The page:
According to the U.S. Economic Officer, in the department of commerce U.S. embassy, Mr. Larry Farris, NUSA is a programme developed to help link up Nigerian business men with their U.S. counterparts in order to expand business relations between Nigeria and the US. “Our primary focus is supporting U.S. companies that are looking to export their products and services abroad to link them with the Nigerian companies that are looking for a way to source product servicing know-how and finance from the United States,” Larry said.

According to him, the need arose for such a programme because a lot of U.S. companies are making inquiries about Nigerian companies and partners. Through the programme, they would be able to identify the genuine Nigerian businessmen and women, who want to partner with their U.S. counterparts. The Nigerian companies however have to register and provide information about their background to enable the American co-ordinators to verify it and speak for them when reaching out to the U.S. companies.

Larry told Newsworld that the programme has been very successful. “The programme has been successful in achieving the objectives of expanding the U.S.A. and Nigerian business relationship. We have over 3,500 companies registered with U.S., throughout Nigeria. We use that group of registered partner companies as a basis of all the services we provide.”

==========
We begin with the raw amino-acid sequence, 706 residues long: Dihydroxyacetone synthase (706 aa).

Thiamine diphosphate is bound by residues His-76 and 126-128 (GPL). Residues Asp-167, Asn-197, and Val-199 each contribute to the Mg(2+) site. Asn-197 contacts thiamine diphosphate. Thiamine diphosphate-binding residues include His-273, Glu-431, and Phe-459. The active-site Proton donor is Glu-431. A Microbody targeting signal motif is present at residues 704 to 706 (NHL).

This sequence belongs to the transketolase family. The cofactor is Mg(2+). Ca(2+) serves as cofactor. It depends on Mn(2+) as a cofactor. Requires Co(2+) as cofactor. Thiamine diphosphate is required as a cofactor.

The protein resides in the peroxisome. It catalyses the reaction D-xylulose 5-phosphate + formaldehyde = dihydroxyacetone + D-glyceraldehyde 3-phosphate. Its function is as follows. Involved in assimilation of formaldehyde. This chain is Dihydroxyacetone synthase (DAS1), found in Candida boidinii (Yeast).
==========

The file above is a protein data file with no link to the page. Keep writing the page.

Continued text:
Larry also disclosed that one of their areas of focus is the mining sector. For instance, there is a plan underway to send some Nigeria business groups to U.S. to understudy the recent development on mining technology and get first-hand information on new developments in the extractive industry so that they can explore how to invest in developing it.
In addition to NUSA, Nigeria is a member of the Africa Growth and Opportunity Act, AGOA, which is one of the U.S. strategies to improve investment and expanding trade with the eligible AGOA member counties.